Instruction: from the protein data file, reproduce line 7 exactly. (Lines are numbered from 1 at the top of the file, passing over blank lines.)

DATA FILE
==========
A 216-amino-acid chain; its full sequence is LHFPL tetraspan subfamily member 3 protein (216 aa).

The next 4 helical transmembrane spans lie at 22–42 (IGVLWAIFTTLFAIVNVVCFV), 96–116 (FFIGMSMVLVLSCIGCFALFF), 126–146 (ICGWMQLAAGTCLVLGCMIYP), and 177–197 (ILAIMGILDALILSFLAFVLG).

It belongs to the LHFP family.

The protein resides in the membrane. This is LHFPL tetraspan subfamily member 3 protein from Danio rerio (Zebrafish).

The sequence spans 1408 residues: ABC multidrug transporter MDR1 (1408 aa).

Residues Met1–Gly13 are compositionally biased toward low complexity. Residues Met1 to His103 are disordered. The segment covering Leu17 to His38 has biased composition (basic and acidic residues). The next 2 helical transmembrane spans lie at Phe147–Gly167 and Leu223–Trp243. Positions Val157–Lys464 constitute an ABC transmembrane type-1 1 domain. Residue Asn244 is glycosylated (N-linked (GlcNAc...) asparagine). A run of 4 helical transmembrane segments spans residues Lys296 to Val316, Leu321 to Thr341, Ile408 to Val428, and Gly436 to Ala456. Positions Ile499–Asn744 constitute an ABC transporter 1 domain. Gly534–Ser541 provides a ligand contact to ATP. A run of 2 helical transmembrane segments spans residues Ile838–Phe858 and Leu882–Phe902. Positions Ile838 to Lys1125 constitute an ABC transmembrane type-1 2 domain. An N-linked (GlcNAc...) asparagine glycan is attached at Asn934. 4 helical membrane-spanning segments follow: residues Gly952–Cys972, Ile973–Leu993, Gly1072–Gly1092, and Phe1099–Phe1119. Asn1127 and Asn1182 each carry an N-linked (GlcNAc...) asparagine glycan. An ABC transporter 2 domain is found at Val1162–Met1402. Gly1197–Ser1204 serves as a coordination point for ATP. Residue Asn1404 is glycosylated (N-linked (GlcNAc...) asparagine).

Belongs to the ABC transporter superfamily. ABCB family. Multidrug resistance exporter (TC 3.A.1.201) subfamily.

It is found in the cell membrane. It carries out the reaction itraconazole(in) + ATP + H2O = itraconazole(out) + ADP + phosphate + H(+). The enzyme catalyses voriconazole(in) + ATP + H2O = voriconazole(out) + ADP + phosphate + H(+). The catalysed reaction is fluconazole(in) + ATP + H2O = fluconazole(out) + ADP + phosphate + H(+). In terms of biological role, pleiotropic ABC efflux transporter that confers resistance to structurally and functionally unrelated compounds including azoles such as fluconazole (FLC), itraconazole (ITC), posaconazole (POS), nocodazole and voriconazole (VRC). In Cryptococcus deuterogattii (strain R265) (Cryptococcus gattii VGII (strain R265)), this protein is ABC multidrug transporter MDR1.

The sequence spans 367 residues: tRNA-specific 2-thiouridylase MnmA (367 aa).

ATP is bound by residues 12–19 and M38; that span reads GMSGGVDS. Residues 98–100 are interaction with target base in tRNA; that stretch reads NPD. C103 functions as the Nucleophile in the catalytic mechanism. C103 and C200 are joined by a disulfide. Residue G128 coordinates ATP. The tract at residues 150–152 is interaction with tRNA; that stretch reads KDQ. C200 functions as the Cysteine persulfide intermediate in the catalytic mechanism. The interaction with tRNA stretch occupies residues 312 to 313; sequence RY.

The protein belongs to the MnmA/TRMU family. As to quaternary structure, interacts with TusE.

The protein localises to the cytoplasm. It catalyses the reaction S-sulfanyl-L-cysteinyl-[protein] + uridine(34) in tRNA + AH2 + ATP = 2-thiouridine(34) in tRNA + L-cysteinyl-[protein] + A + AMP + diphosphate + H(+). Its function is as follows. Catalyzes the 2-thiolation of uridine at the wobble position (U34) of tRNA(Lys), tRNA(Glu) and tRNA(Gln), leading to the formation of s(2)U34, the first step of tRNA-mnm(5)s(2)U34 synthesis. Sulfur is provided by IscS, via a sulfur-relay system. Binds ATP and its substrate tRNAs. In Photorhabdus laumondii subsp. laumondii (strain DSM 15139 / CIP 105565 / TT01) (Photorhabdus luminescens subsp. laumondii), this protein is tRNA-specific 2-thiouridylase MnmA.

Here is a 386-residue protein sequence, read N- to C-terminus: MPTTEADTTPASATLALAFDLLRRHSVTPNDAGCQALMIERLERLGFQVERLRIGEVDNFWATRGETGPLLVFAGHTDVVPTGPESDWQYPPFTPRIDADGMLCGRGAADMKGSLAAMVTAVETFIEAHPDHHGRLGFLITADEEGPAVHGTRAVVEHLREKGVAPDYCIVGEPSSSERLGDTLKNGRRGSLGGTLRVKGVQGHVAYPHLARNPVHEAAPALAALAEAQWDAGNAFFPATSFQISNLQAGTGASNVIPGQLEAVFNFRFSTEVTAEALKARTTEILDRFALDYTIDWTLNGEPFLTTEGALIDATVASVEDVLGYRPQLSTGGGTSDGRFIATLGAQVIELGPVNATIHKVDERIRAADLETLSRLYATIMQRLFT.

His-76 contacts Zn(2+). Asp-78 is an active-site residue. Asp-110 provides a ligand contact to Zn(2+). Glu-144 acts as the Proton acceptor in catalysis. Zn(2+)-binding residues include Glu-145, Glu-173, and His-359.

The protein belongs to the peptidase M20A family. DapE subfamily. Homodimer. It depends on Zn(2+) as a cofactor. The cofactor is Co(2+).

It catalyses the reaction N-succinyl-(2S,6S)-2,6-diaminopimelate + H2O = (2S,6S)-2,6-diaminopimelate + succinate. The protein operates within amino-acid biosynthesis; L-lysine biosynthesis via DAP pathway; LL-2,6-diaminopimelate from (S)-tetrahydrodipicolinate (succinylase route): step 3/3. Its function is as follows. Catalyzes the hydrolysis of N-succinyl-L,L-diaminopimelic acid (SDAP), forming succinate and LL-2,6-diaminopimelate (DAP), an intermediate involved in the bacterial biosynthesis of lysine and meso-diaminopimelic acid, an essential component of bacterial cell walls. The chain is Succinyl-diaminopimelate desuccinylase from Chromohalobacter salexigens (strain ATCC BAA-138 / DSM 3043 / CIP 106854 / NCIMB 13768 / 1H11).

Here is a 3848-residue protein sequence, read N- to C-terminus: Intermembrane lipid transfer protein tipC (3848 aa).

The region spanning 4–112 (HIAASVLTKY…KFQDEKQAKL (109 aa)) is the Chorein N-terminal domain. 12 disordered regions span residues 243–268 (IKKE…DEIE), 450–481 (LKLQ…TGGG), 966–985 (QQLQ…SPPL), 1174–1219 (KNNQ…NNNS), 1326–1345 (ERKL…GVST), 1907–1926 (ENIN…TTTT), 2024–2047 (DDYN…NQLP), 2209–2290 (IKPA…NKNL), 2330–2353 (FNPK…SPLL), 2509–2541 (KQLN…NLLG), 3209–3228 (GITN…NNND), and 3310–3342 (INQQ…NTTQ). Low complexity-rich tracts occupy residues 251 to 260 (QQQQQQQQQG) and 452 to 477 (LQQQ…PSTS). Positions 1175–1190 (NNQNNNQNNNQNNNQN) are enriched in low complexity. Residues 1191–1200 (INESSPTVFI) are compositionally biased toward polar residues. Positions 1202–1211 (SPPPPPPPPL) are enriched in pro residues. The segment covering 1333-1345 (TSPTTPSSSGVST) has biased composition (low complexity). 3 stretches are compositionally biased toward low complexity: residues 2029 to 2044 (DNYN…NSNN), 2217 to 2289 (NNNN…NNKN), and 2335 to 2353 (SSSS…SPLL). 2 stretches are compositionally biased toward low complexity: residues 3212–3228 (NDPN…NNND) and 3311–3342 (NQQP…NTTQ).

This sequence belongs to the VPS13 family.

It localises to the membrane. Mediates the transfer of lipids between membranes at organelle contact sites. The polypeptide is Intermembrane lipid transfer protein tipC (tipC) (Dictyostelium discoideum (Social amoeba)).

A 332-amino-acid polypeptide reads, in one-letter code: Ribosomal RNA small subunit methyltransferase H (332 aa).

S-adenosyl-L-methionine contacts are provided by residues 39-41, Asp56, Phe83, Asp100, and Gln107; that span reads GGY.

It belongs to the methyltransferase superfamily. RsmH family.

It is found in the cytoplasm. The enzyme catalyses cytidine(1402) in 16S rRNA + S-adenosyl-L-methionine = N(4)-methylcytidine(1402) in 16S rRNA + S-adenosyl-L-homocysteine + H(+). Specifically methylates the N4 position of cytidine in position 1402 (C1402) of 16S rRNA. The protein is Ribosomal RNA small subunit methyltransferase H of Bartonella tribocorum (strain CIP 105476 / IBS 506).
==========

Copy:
Belongs to the ABC transporter superfamily. ABCB family. Multidrug resistance exporter (TC 3.A.1.201) subfamily.